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All Eyes on NHI Bill as Profmed CEO Voices Funding and Control Concerns

Published February 29, 2024
3 months ago

In a recent interview, Profmed CEO Craig Comrie expressed significant concerns over the National Health Insurance (NHI) Bill in South Africa, emphasizing the issues of its funding model and the centralization of fiscal control under a single government minister. The NHI Bill, which is on the brink of becoming law following the green light from Parliament’s National Council of Provinces, has ignited a fiery debate over the future of South African healthcare.

Comrie’s principal worry lies in the funding of the ambitious NHI scheme. Current estimates suggest it requires between R450 billion to R800 billion, but existing public sector healthcare budgets sit around R260 billion, leaving a stark gap. The question of how to secure at least an additional R160 billion remains a puzzle that the NHI Bill does not seem to address.

Beyond the funding shortfall, there are growing trepidations about the governance of the funds. The NHI Bill proposes that the Health Minister would have exclusive control over the healthcare purse. Drawing parallels, Comrie alluded to the monopoly issues faced by Eskom, the national electric utility, suggesting that healthcare could be headed in a similarly precarious direction, creating a monopoly in healthcare provision that stark contrasts with the movement towards diversifying electricity provision.

Corruption within state systems forms the crux of the worry for experts like Wits School of Governance Professor Alex van den Heever. He echoes Comrie’s disquiet, arguing that the NHI’s structure is ripe for misuse. Van den Heever cautions that systemic corruption still plagues the state, negating any idealistic view that the focus of NHI is solely on healthcare improvement.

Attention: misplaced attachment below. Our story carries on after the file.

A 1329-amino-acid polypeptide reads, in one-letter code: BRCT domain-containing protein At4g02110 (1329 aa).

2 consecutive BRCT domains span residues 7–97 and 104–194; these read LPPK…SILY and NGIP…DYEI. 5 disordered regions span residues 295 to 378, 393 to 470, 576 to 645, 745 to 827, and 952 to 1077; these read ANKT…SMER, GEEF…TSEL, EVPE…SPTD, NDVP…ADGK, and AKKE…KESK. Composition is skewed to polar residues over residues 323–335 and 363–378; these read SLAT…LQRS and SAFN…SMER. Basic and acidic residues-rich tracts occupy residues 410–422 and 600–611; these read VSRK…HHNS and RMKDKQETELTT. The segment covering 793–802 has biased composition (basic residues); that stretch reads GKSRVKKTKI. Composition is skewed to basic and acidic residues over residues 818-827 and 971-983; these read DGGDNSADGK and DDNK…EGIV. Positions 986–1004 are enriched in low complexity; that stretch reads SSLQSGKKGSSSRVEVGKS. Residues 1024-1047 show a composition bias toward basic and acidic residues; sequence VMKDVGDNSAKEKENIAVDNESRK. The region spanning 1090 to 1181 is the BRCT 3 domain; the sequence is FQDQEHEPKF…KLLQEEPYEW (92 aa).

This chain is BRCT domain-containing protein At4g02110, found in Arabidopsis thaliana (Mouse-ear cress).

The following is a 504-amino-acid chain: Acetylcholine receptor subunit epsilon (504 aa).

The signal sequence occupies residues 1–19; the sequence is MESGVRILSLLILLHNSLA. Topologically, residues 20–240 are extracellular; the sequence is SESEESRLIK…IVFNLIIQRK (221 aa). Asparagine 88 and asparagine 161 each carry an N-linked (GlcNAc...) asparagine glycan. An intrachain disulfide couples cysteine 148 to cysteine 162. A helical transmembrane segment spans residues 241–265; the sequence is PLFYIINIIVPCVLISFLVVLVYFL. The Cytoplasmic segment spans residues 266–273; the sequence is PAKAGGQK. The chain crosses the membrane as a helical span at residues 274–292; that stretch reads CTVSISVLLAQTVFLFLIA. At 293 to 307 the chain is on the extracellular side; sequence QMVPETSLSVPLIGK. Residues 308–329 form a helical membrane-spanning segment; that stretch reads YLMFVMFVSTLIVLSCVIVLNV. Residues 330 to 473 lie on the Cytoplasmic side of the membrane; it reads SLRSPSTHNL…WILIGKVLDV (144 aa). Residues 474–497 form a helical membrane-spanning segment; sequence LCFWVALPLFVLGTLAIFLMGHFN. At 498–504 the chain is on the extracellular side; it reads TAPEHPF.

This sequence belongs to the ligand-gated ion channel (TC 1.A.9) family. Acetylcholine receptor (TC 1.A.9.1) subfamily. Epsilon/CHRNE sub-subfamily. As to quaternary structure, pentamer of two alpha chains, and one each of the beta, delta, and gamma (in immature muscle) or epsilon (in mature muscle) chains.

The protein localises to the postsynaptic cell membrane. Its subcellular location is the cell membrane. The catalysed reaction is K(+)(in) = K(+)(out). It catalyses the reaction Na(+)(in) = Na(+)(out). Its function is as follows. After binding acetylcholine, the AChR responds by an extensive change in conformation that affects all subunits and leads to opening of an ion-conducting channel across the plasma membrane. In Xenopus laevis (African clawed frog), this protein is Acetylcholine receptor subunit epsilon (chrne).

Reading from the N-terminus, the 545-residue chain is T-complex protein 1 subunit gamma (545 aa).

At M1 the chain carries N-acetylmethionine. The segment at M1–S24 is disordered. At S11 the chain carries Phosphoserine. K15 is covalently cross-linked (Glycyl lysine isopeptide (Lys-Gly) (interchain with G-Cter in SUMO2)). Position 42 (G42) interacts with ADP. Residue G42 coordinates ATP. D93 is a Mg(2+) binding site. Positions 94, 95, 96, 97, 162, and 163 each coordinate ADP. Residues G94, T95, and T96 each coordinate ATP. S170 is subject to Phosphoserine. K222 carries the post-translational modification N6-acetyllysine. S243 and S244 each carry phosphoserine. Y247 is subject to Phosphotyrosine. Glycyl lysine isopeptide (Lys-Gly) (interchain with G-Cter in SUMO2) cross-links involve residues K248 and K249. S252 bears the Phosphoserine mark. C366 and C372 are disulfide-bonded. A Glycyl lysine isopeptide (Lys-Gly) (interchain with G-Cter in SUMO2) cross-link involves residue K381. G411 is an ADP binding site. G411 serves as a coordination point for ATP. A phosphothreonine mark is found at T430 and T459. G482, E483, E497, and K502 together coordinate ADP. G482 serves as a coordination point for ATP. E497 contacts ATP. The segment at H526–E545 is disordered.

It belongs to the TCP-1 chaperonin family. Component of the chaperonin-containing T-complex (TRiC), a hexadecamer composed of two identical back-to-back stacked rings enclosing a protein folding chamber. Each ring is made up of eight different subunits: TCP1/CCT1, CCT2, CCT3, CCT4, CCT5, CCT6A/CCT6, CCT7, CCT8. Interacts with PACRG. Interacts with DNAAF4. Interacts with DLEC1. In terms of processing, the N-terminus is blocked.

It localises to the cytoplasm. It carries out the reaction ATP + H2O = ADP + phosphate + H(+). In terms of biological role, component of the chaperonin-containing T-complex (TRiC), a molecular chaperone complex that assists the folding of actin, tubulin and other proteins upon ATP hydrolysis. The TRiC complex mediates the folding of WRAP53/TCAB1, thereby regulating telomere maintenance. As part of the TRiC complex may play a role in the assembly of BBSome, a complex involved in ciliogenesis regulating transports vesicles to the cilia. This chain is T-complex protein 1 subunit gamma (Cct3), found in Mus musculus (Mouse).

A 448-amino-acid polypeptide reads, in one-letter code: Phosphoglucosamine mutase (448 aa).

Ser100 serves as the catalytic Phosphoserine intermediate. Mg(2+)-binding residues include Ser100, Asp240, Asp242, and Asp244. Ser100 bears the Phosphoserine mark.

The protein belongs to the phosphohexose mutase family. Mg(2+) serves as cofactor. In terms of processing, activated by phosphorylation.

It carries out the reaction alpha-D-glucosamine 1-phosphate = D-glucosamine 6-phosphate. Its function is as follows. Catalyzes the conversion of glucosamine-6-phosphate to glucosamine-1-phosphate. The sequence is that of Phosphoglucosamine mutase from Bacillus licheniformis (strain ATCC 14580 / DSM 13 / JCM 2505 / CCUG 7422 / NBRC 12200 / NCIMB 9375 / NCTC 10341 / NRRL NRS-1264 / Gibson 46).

Attempting to counter such critiques, Health Minister Joe Phaahla recently claimed the fears are “overblown,” citing clean or unqualified audits for public health entities. However, a scrutiny of the Auditor-General’s report tells a different story. The report criticizes the National Department of Health for unreliable reporting and noted disclaimed opinions on its achievements. The AG also indicated that the health system struggles to meet service demand, which fuels skepticism about the government's capability to manage the NHI effectively.

With legal challenges anticipated, the NHI Bill’s fate hangs in the balance. While President Cyril Ramaphosa has pledged to sign it into law, the criticisms and warnings from healthcare professionals and governance experts suggest a need for a comprehensive review. As the bill moves closer to ratification, the South African government must confront these issues head-on to ensure the NHI not only is a sustainable healthcare solution but also one which is transparent, well-managed, and immune to the corruption that has marred other state entities.

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